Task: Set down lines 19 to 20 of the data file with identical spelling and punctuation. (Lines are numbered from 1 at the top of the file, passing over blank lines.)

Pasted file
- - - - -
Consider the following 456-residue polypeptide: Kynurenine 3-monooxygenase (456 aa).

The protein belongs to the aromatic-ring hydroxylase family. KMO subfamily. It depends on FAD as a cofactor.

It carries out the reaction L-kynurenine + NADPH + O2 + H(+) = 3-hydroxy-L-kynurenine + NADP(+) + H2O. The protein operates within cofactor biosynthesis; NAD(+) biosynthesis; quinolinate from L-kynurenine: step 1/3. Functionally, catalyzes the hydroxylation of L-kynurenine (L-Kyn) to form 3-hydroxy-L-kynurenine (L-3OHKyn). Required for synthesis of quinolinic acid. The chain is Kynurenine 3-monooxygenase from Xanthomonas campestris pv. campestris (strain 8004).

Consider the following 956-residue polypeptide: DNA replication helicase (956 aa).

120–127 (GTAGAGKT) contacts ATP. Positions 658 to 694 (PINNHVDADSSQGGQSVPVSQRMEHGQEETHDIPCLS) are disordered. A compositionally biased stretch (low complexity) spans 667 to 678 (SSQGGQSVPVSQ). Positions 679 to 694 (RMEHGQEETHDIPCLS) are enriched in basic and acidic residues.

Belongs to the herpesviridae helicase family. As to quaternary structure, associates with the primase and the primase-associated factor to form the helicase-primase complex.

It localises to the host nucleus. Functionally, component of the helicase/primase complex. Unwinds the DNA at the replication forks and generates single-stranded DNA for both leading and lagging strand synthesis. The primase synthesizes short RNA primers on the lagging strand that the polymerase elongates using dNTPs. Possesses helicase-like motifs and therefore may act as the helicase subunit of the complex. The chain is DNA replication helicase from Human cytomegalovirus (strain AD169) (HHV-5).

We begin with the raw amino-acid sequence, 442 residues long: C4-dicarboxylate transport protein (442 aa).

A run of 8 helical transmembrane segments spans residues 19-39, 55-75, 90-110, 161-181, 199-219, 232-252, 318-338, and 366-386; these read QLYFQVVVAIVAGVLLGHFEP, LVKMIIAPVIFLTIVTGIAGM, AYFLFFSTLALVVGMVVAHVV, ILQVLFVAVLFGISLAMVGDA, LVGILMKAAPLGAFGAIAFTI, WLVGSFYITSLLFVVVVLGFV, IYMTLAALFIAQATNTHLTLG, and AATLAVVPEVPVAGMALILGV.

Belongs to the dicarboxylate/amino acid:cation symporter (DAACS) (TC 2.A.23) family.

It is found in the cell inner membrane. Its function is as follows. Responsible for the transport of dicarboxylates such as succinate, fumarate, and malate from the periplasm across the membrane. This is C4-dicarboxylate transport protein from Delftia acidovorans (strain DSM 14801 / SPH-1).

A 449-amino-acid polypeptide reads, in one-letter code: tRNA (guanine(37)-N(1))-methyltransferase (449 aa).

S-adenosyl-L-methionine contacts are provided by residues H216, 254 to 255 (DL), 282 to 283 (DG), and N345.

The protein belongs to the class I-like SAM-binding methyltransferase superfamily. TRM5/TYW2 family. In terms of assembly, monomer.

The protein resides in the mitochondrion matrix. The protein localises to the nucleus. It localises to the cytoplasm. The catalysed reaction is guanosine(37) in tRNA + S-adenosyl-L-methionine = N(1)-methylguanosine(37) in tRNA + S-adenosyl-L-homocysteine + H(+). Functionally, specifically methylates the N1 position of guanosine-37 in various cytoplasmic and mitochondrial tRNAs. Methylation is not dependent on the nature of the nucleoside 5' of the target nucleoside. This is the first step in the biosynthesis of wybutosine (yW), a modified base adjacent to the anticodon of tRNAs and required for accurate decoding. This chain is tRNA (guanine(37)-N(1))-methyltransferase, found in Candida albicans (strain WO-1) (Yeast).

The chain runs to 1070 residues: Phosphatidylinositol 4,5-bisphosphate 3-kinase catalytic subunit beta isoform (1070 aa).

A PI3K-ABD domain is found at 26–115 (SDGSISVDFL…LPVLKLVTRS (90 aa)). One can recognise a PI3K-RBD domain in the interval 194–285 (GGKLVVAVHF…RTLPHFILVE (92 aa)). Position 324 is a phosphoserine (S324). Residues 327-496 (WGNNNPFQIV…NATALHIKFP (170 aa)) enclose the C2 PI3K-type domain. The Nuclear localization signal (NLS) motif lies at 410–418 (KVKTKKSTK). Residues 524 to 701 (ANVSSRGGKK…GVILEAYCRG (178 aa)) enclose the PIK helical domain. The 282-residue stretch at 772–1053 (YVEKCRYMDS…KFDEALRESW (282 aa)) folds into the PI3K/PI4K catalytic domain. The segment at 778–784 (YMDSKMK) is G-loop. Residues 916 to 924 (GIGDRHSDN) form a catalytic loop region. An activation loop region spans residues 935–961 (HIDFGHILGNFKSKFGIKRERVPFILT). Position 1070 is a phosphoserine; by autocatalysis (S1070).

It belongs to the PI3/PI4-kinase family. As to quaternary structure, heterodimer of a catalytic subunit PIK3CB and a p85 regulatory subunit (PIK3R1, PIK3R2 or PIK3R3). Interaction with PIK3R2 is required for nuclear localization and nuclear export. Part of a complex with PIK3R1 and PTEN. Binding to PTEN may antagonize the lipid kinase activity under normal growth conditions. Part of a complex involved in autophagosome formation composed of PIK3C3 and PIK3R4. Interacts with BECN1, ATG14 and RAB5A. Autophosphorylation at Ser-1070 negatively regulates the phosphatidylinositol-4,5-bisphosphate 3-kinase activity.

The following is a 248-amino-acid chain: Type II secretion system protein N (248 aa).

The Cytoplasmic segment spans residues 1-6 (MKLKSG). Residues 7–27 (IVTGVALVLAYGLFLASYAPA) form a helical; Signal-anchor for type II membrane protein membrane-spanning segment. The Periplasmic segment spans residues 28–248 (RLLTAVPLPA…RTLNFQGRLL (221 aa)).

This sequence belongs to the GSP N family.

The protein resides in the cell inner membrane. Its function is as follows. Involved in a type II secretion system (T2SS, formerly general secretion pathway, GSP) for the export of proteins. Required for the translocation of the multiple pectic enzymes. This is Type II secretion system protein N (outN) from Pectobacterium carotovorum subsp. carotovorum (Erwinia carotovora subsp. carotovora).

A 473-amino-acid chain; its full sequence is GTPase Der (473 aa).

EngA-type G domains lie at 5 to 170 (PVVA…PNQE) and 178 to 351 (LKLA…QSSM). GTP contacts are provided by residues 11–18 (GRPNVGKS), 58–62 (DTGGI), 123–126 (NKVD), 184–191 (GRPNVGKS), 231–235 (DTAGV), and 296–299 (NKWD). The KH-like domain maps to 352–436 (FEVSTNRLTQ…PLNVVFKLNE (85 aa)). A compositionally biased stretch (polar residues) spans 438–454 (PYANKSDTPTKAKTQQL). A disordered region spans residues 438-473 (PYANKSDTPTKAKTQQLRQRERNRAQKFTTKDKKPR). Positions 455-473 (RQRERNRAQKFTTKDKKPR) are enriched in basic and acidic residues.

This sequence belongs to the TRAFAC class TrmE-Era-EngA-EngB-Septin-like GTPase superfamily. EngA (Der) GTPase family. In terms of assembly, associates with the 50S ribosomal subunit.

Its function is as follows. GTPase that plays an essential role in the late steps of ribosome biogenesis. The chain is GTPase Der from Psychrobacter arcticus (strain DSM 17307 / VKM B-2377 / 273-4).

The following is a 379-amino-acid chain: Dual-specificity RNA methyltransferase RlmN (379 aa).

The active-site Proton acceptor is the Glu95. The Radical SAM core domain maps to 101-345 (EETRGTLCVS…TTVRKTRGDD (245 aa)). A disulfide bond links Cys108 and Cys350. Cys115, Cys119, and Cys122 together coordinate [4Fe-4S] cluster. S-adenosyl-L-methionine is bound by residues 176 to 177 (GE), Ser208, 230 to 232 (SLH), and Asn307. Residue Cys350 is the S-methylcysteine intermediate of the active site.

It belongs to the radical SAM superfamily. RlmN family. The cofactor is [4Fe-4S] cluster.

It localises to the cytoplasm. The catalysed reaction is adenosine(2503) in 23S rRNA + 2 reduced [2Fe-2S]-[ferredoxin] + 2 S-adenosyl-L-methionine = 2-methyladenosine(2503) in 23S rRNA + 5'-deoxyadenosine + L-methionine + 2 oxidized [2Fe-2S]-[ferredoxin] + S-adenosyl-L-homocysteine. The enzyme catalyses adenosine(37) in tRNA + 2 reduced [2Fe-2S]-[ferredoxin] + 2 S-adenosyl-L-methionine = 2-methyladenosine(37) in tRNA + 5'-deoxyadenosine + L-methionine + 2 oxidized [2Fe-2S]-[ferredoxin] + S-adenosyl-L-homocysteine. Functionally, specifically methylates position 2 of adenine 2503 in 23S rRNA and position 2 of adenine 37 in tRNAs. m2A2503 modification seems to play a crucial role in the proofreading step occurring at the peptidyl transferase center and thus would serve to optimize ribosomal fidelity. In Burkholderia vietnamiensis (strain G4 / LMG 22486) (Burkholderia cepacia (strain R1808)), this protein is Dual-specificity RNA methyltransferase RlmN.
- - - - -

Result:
The following is a 248-amino-acid chain: Type II secretion system protein N (248 aa).

The Cytoplasmic segment spans residues 1-6 (MKLKSG). Residues 7–27 (IVTGVALVLAYGLFLASYAPA) form a helical; Signal-anchor for type II membrane protein membrane-spanning segment. The Periplasmic segment spans residues 28–248 (RLLTAVPLPA…RTLNFQGRLL (221 aa)).